Year 2, Month 7, Day 27: There’s Something About Julia

More on Australia’s carbon tax plans, from the July 10 NYT:

SYDNEY — Prime Minister Julia Gillard of Australia announced a plan on Sunday that would tax the carbon dioxide emissions of the country’s 500 worst polluters and create the second-biggest emissions trading program in the world, after the European Union’s.

The plan is projected to cut 159 million tons of carbon dioxide from the atmosphere by 2020, the government said. In 2010, Australia produced 577 million tons of carbon emissions, according to the Department of Climate Change.

This is basically yesterday’s letter, rearranged and reconfigured. It’s fun to use the word “nobility” in the same paragraph with a reference to American politicians. It’s kind of like using the word “genteel” while discussing a Farrelly brothers film. Sent July 11:

Washington wants us to believe that unraveling the safety net for our most defenseless citizens in the name of deficit reduction is somehow an act of political courage, since those same citizens (unsurprisingly) don’t like the idea. But conservatives’ hypocritical posturings have always been supported by the wealthiest and most powerful forces in our economy — and with billions of dollars behind them, their casual dismissal of the needs of millions of citizens has nothing of nobility in it. By contrast, Australia’s Julia Gillard has dared to show something few of our politicians can even contemplate: visionary concern for her nation’s future. By imposing a tax on carbon pollution, she’s confronted both the powerful coal industry and the inchoate fears of her fellow citizens. Why? Because Prime Minister Gillard recognizes that the greenhouse effect and its destructive consequences will be far more expensive than any amount of deficit spending.

Warren Senders

Year 2, Month 3, Day 14: Coal Makes You Stupid (So Does Oil)

An Australian paper, the Mackay Daily Mercury, runs an article noting, unsurprisingly, that Australian coal companies are opposed to a tax on carbon. Well, they would, wouldn’t they? Industries are not known for taking the long view. If corporate charters were set up to encourage century-long thinking, a lot of things might have turned out differently.

Sent March 6:

It’s hardly surprising that higher-ups in Australia’s coal industry are opposed to a carbon tax. Despite their comprehensive and lavishly-funded denial of the facts of climate change, the multinational corporations which have made enormous fortunes from our species’ eagerness to consume fossil fuels are beginning to see the writing on the wall. They’re soon going to confront the limitations of the Earth’s resources and the laws of nature; we’re going to run out of oil and coal — unless the long-term consequences of the greenhouse effect bring our species to an evolutionary bottleneck first. The coal industry needs to be asking how to find ways to employ people once they’re no longer mining coal, not how to avoid paying taxes on carbon emissions. The days when economic actors could easily afford to disregard climatic warning signals are long past; our addiction to cheap energy has become a very expensive habit indeed.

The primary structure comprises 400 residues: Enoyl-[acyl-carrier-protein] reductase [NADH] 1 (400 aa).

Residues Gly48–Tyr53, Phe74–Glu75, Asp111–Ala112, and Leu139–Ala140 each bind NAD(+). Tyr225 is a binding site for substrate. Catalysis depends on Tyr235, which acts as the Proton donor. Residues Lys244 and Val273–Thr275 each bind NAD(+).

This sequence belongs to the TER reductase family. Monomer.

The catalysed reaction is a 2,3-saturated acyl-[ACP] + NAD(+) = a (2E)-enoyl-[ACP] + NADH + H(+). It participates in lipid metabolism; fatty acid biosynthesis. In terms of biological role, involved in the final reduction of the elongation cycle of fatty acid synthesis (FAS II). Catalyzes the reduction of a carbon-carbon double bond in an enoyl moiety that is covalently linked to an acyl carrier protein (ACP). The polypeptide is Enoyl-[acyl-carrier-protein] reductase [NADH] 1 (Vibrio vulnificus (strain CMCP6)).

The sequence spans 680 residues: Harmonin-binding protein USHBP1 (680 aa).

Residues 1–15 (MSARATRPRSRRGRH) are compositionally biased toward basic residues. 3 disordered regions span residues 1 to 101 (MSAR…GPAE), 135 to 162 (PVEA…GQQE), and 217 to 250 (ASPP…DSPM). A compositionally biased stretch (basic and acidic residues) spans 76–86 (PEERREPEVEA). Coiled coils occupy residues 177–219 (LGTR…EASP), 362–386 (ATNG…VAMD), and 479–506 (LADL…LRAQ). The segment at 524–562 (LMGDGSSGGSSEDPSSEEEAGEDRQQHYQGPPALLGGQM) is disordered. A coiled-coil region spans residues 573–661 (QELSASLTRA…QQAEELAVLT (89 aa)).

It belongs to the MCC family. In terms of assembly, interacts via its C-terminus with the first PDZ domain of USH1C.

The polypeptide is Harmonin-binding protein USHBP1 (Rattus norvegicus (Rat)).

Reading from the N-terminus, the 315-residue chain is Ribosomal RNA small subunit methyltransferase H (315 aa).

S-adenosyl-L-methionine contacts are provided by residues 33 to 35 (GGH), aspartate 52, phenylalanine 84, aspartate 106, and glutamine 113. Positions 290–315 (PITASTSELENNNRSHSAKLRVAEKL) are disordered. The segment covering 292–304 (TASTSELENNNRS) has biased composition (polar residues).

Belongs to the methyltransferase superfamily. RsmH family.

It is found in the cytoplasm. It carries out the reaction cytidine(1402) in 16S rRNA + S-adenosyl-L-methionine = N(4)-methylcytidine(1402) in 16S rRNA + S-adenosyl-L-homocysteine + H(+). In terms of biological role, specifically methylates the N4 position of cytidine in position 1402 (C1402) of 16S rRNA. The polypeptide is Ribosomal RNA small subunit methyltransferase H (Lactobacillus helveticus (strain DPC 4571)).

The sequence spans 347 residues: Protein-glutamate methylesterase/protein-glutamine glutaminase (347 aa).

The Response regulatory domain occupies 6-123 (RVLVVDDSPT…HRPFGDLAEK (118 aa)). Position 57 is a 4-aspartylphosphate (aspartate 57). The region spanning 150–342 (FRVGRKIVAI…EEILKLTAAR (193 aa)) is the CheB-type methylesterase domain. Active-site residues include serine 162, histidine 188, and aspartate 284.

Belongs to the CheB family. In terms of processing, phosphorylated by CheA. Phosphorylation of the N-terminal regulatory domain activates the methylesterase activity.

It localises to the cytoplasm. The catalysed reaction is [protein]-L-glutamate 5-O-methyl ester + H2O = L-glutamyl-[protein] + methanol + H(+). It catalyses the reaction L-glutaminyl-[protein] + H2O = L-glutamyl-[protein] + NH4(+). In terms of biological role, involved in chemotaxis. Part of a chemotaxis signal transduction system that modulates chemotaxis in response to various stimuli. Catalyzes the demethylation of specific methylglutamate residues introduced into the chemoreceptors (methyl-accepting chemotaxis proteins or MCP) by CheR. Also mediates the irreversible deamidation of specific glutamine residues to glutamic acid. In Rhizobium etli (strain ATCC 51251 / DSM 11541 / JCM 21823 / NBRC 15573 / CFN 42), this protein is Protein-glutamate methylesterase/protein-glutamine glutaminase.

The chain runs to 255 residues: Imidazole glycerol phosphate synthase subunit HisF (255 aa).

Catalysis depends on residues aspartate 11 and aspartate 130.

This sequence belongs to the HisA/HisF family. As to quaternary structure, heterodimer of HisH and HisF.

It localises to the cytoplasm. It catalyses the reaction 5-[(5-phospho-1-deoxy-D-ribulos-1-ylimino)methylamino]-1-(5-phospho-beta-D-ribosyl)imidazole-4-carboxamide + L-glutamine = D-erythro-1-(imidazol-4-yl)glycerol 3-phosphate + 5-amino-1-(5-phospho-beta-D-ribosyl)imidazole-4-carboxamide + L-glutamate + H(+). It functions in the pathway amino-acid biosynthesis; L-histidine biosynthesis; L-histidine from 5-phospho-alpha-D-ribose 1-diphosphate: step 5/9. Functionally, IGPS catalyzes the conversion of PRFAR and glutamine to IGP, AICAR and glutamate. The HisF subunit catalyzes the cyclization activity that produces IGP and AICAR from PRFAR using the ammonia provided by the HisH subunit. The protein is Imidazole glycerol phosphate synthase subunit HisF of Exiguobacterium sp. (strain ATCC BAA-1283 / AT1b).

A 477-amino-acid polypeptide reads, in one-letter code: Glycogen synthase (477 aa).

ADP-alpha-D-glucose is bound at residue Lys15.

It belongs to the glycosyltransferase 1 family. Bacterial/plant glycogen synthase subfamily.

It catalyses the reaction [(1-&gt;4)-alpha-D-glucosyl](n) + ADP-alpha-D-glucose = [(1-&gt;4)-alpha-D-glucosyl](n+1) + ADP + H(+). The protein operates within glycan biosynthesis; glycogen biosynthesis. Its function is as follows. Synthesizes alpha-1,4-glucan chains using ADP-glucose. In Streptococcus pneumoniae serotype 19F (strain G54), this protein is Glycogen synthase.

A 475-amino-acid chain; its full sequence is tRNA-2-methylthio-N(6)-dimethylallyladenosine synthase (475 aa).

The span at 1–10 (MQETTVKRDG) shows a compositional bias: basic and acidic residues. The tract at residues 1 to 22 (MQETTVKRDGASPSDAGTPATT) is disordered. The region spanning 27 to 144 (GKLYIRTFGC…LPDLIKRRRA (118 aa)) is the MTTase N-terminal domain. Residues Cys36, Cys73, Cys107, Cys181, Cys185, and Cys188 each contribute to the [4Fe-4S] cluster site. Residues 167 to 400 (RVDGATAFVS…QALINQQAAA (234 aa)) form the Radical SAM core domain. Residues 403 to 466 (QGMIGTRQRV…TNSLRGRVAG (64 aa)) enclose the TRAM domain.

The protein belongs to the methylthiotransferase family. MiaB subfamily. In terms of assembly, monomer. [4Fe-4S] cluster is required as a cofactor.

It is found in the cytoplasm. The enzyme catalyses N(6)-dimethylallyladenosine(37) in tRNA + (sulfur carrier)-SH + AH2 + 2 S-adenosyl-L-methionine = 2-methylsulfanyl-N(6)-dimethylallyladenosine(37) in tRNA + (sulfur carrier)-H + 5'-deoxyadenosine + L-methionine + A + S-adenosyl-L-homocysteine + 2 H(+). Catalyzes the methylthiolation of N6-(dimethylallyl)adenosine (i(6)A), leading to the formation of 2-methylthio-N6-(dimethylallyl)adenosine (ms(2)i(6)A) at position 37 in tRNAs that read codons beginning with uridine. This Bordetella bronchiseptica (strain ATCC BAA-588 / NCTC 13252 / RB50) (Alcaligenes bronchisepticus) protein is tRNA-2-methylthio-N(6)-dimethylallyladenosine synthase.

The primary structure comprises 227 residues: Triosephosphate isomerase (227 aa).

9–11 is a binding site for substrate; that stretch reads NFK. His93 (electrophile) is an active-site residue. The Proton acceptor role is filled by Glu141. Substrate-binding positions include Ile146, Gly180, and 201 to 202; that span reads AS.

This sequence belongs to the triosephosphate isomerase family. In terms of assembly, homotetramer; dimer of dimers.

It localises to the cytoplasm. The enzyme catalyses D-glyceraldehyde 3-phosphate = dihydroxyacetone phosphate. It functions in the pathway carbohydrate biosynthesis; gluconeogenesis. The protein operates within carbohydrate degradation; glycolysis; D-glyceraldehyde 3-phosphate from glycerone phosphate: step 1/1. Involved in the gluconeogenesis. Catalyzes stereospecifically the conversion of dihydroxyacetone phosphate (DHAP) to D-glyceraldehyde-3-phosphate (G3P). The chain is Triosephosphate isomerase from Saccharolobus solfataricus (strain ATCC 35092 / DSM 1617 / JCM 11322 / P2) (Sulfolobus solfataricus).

Warren Senders

Month 2, Day 28: Senate Action? Really?

So I learned that Harry Reid has told Kerry to get a climate bill to him as soon as possible. That’s good news. On the other hand, Harry Reid has not exactly been an inspirational figure recently. A Harry Reid Action Figure would fall down when you made a face at it.

I wrote him a letter. I hope he reads it.

Dear Senator Reid,

I read a recent report in the Washington Post that noted your strong commitment to passing climate-change legislation as rapidly as possible. I’m glad to hear this. Global climate change is the most pressing threat humanity has ever faced, and America needs to assume the lead in this matter.

I wish to make two points to you about this legislation.

First, we need to recognize that the cap-and-trade system is fundamentally flawed, subject to innumerable sorts of market manipulation and evasion of regulation. A stronger mechanism would be a revenue-neutral carbon tax, which would reduce emissions as well as provide incentives for research and development in alternative energy sources.

Second, it is absolutely crucial that you not give in to Republican demands as the climate bill approaches the floor of the Senate. The long prelude to the Health Care bill is an example of what I mean; over and over it seemed that you and the rest of Democratic leadership capitulated, not to an actual Republican threat, but to the threat that a threat might be forthcoming.

When our party’s Senate leader seems timid and conflict-averse, it demoralizes the people in the Party who have worked the hardest to secure us our current majority. We need Senators who are going to stand up for what is right, and a strong climate bill is both right and necessary. Do what you need to do to get coal-state Democrats on board with this bill. Give them some earmarks! Promise them green-job development funds! Twist some arms!

We need a fighter in this struggle; there is no time to lose, and none to waste.

Yours Sincerely,

Warren Senders